Friday, January 24, 2014

“A phenomenal street kid from the slums of Nairobi is the narrator of this second novel, a fable with realistic underpinnings. . . . Levine has found just the right voice for Bingo, an upbeat survivor mired in corruption yet still capable of redemption. . . . One thing’s for sure: Bingo will win hearts.”—Kirkus Reviews

For fans of Dave Eggers, Teju Cole, and James McBride, comes this extraordinary novel of morality and the redemptive powers of art that offers a glimpse into an African underworld rarely described in fiction.

Meet Bingo, the greatest drug runner in the slums of Kibera, Nairobi, and maybe the world. A teenage “growth-retard,” as he calls himself, often mistaken for a younger boy, he faithfully serves Wolf, the drug lord of Kibera. Bingo spends his days throwing rocks at Krazi Hari, the prophet of Kibera’s garbage mound, “lipping” safari tourists of their cash and hanging out with his best friend, Slo-George, a taciturn fellow whose girth is a mystery to Bingo in a place where there is never enough food. Bingo earns his keep by running “white” to a host of clients, including Thomas Hunsa, a reclusive artist whose paintings, rooted in African tradition, move him. But when Bingo witnesses a drug-related murder and Wolf sends him to an orphanage for “protection,” Bingo’s life changes and he learns that life itself is the “run.”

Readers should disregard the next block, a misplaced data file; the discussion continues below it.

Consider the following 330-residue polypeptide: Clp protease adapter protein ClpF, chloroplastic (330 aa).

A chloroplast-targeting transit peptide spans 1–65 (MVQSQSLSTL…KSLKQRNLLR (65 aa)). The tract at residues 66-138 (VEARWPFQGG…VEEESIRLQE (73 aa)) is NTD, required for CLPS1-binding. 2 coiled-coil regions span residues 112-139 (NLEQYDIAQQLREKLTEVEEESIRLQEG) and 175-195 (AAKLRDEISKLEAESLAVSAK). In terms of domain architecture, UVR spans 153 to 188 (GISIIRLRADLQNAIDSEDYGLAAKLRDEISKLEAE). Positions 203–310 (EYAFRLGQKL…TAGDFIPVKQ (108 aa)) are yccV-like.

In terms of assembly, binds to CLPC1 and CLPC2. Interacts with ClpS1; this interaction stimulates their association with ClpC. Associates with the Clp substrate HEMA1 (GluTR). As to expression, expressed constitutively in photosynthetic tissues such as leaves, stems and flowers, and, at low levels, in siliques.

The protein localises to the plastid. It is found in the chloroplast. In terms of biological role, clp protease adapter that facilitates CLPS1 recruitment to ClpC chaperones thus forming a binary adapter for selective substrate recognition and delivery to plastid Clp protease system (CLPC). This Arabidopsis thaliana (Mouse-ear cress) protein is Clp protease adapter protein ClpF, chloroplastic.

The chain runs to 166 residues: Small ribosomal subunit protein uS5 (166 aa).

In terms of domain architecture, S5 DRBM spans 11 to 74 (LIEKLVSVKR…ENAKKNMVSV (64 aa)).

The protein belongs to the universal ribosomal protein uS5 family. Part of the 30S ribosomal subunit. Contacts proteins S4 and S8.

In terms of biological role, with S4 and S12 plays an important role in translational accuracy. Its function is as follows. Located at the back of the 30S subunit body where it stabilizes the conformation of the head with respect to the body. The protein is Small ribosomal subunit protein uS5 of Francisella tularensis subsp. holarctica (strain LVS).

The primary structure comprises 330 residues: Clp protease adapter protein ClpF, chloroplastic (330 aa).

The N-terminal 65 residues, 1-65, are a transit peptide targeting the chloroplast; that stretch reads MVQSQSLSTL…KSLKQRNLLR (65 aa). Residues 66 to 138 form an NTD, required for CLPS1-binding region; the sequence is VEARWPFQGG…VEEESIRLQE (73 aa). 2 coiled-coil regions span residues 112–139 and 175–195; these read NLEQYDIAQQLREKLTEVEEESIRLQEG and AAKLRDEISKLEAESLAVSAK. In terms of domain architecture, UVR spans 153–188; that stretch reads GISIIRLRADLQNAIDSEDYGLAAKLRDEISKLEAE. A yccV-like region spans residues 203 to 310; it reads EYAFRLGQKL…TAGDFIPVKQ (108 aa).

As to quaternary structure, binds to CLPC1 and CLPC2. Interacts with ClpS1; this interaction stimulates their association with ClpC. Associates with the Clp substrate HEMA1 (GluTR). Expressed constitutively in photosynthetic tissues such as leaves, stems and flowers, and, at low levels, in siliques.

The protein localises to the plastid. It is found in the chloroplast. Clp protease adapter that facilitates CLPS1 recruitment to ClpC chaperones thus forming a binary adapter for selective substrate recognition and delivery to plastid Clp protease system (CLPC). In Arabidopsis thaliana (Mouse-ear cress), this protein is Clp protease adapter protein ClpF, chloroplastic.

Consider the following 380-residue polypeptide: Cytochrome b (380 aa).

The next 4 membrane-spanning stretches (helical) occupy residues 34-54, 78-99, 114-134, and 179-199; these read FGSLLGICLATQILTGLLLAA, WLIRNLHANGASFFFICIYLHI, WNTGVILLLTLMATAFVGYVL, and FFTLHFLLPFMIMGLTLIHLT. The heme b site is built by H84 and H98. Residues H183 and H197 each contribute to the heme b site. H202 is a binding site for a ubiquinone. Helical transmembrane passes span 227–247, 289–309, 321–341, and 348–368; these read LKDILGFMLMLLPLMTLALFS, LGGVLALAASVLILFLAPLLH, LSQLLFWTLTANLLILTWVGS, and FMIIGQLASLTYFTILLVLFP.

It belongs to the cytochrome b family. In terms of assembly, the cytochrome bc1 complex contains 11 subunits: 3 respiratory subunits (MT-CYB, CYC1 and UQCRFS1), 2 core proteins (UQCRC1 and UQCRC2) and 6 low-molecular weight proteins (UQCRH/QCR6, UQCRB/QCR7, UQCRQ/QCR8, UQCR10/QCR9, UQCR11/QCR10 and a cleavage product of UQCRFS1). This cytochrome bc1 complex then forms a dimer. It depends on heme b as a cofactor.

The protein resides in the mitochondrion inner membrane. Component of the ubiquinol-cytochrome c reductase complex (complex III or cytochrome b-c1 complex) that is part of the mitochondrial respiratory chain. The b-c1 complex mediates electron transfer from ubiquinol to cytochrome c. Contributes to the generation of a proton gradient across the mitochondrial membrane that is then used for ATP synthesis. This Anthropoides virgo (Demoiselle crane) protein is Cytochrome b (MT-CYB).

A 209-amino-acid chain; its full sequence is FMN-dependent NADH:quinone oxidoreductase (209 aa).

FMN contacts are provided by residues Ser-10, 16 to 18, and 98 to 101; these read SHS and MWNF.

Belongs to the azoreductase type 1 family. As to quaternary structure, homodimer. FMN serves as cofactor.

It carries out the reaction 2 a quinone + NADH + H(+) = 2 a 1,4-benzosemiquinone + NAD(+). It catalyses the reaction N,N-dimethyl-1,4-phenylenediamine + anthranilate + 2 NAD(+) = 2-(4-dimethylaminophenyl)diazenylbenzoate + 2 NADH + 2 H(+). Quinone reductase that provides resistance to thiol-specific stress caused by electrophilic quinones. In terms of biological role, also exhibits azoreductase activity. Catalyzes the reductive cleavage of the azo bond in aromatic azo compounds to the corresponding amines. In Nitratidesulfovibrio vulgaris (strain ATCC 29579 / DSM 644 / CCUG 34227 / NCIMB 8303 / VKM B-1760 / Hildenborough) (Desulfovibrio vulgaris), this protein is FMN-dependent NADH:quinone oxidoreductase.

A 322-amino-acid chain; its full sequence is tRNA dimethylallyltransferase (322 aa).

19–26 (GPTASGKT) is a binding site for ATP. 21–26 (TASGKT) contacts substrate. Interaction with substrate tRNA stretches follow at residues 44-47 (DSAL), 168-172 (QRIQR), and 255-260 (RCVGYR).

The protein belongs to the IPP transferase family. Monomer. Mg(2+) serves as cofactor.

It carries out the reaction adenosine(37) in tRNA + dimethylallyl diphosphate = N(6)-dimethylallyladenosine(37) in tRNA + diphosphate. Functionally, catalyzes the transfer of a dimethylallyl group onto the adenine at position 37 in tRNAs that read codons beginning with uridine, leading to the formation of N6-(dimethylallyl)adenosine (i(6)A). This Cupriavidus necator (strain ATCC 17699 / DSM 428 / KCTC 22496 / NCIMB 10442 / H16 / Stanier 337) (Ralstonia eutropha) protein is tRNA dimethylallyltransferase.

A modern trickster tale that draws on traditional African legends, Bingo’s Run is a wildly original, often very funny, and always moving story of a boy alone in a corrupt and dangerous world who must depend on his wits and inner resources to survive.

Read an excerpt HERE. 

Jackie says:
"Fifteen year old Bingo is the fastest drug runner in town, even though he describes himself as a "growth-tard", his diminutive stature helps keep him out of trouble. He's knows how to be charming, and when to disappear. And he knows he's in trouble when he witnesses the death of a drug lord and helping himself to a suitcase full of money and "white" (it's never clear what the drug was, but I'm guessing cocaine). He hides out in an orphanage, and when a wealthy American woman comes, he finds a new way to grift and get a ticket to a whole new life. While this all makes him seem a very bad person, he most certainly is not. I doubt anyone can read this book and not fall in love with him. Levine's pitch perfect use of dialect really sets a tone and keeps you turning the pages. If you like "trickster" tales, this is one of the best."

1 comment:

Anonymous said...

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